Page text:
Journal policies

Editorial policy

UCL (University College London) and UCL Press regard it as fundamental that research should be conducted and published according to ethical guidelines. Users will find further information about the journal’s editorial policies online at

Peer review policy

UCL Open: Environment operates an open and transparent peer review process where readers can assess the peer reviewer reports as part of the article’s review history. Articles submitted to the journal are first posted to the preprint server to undergo open peer review before being published officially in the journal after editorial acceptance. 

Important note: all preprint articles are declared as not yet peer reviewed.

UCL Open Environment requires at least two external peer reviews of a submitted article to be made openly available online before an editorial decision for official publication in the journal can be made. As far as possible, assigned editors and invited reviewers will not possess any potential conflicts of interests to the submitted article. However, where this is not possible, in circumstances where specific and required expertise or other reasons that are deemed necessary, any decision to publish may require additional review to maintain fair review practice. The journal Editor may also decide to reject a review after considering any and all conflicts of interest and the reviewer will be informed of this decision. The Editor’s decision is final.

More information about how the journals publication workflow can be found here.

Who can review for UCL Open: Environment?

Reviewers are invited by the Editor based on subject expertise. In addition, as the journal operates open peer review (the names and affiliations of reviewers are published alongside their review reports), authors are also encouraged to help expedite the peer review process by inviting reviewers to review their paper openly. 

As a general guide, peer reviewers should hold expert knowledge of the specific disciplines to which your article relates. For example, it is usual for many peer reviewers to hold a doctorate (PhD/MD/MBBS or equivalent). In subjects or fields where doctorates are less common or reviewers are currently in process of completing one, we recommend these individuals provide via their ORCID profile a demonstrable public record of expertise.

If you are interested in reviewing for the journal and wish to register your interest with the journal Editors, please contact the editorial office with your details and subject expertise by emailing

Reviewers invited by authors are required to have five published records associated with their ORCID to demonstrate that reviewers are active and professional researchers. Any professional or researcher who would like to review a paper but has fewer than five published records associated with an ORCID is advised to contact the editorial office to register their interest in reviewing a paper.

Open Science Peer Review Oath*

UCL Open: Environment expect all reviewers to adhere to the four core principles as outlined here when writing a review.

Principle 1: I will sign my name to my review
Principle 2: I will review with integrity
Principle 3: I will treat the review as a discourse with you; in particular, I will provide constructive criticism
Principle 4: I will be an ambassador for the practice of Open Science

UCL Open: Environment aspires to select and publish, through peer review, the highest-quality environment-related research. To achieve this, the peer review process must be objective, fair and thorough. This peer review policy and commenting code of conduct outlines how peer review and commenting to be conducted. Please note that this review policy is part of the journal’s publishing policies as outlined on the editorial policies web page at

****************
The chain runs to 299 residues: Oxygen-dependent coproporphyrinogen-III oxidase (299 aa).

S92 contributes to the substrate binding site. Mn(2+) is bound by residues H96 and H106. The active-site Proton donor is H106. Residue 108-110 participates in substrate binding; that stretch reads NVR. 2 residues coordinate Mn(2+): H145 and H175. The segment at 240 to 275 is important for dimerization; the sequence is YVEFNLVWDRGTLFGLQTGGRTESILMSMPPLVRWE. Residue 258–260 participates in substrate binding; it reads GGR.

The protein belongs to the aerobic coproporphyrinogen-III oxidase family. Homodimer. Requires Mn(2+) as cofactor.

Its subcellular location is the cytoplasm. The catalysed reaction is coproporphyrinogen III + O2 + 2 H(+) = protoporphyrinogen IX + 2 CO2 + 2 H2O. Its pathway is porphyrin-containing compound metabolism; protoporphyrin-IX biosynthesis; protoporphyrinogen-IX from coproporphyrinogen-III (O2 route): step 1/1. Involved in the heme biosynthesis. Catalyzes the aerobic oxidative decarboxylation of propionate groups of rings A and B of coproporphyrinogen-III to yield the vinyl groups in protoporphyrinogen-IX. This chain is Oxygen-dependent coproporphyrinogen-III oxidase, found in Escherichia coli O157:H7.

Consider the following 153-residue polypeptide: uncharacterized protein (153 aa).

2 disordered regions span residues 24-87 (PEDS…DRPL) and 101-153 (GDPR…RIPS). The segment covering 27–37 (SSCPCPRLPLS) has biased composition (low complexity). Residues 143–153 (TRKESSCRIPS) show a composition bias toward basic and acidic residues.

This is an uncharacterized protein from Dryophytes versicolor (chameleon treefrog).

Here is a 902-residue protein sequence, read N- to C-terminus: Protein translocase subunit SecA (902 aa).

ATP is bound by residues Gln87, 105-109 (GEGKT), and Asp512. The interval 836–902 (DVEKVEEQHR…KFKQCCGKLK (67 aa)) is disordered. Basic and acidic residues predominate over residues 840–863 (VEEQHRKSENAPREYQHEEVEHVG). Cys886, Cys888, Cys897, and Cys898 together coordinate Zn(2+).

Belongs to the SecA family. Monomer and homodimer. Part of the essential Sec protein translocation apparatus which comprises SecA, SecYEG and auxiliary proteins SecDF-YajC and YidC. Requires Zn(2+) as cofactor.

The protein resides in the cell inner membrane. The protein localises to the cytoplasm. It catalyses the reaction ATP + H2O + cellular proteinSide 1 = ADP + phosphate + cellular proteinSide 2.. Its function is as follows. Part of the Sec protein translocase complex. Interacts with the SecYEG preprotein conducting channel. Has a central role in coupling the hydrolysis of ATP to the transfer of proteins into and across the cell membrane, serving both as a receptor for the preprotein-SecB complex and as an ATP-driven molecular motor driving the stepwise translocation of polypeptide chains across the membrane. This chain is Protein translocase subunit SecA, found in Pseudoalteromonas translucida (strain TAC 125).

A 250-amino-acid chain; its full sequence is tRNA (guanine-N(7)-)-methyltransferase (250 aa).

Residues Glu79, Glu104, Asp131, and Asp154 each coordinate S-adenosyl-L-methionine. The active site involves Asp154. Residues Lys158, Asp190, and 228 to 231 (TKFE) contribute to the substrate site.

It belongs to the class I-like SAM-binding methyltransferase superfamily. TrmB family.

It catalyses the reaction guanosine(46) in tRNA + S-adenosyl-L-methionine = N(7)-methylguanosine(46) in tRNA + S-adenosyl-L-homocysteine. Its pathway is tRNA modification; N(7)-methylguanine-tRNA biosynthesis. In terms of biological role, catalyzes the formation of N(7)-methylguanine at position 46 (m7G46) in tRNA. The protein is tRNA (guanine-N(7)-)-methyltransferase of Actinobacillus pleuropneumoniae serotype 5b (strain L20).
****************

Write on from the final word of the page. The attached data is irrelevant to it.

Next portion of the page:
*The Open Science Peer Review Oath was compiled during the AllBio: Open Science and Reproducibility Best Practice Workshop: Aleksic J, Alexa A, Attwood TK et al. An Open Science Peer Review Oath . F1000Research 2015, 3:271 (

Ethical obligations of reviewers

To ensure the highest quality research in UCL Press publications, reviewers are expected to uphold the following when reviewing:

1. Provide clearly written, unbiased feedback in a timely manner on the scholarly and/or scientific merits and value of the work, together with a documented basis for the reviewer’s opinion. Judge the paper on its merits without regard to personal bias, ethnic origin, race, religion, citizenship, language, political or other opinion, gender, gender identity, sexual orientation, disability, appearance, age, or economic class, seniority, or institutional affiliation of the author(s).
2. Thoroughly address all review criteria provided by the journal.
3. Decline to review manuscripts for which the reviewer lacks sufficient time, is not qualified, or has a conflict of interest with any of the authors, including personal or competitive relationships.
4. Explain and support judgments adequately so that Editors and authors may understand the basis of their comments. Any statement by a reviewer on an observation, derivation or argument that has been previously published should be accompanied by the relevant citation.
5. Provide citations to relevant work by other scientists as appropriate.
6. Alert the Editor to any significant similarity between the manuscript under consideration and any other published paper or manuscript submitted concurrently to another journal. Report any plagiarism or the appearance of plagiarism.
7. Never use or disclose unpublished information, arguments or interpretations contained in a manuscript under consideration, except with the consent of the author.
8. Never include personal criticism of the author in reviewing a manuscript

Peer reviewer code of conduct

UCL Open: Environment aims to provide a safe, open, and professional environment for learning and communicating research with integrity, respect, fairness, trustworthiness, and transparency. Open debate and commenting are an important aspect of the scientific endeavour to encourage constructive criticism and high quality discussions of scientific issues that will both enhance understanding and provide new avenues of collaboration within the community.

Reviews and/or comments will be monitored to ensure that they contribute to the scholarly debate. Any reviews and/or comments that appear to be advertising, potentially libellous or legally problematic (including comments revealing any personal and/or sensitive information) will not be published. The Editors of the journal will not accept comments that are offensive, indecent or contain negative comments of a personal, racial, ethnic, sexual orientation or religious character. All comments must be written in good English; a comment may be rejected if it is deemed unintelligible.